As the rice plant grows, the panicle will make its way up the inside of the culm, or stem. The flag leaf (final leaf) will appear and stick out sideways, indicating the rice is entering the booting stage of the reproductive phase.
The panicle will be visible in the boot, and a leaf sheath will protect the panicle until it starts to exsert, or push out, from the boot.
Heading is when the rice panicle starts to grow outside the boot. “Heading throughout an individual field takes about 10 to 14 days due to variations with tillers on the same plant and between plants in the field.”
Rice heading is said to be complete when 100 percent of the panicles have completely emerged from the boot.
After the panicles have completely emerged, it is time for pollination. The protective rice hull opens to reveal reproductive parts of each panicle. Flowering, or anthesis, is when the tiny flower, also known as a spikelet, opens for a couple of hours for pollination to occur. Panicles usually open to reveal the reproductive parts of the plant between 9 a.m. and 3 p.m.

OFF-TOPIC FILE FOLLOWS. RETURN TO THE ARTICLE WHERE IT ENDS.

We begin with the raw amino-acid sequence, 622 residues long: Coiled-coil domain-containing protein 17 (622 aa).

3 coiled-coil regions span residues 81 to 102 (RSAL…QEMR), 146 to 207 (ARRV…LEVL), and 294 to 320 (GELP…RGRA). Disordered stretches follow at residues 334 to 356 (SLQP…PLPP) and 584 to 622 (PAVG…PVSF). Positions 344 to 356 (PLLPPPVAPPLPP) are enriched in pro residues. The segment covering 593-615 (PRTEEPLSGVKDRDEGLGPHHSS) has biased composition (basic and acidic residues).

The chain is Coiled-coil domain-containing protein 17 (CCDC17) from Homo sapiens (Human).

According to the Arkansas Rice Production Handbook, “pollen grains are viable for about five minutes after emerging from the anther, whereas the stigma may be fertilized for three to seven days.”
The flowering process of the entire panicle takes about four to seven days. Then, the grain ripening or maturation phase begins.
Karen Moldenhauer, Charles E. Wilson, Jr., Paul Counce and Jarrod Hardke, “Rice Growth and Development,” Arkansas Rice Production Handbook (2012): 17.
 Ibid, 17.
 Ibid, 18.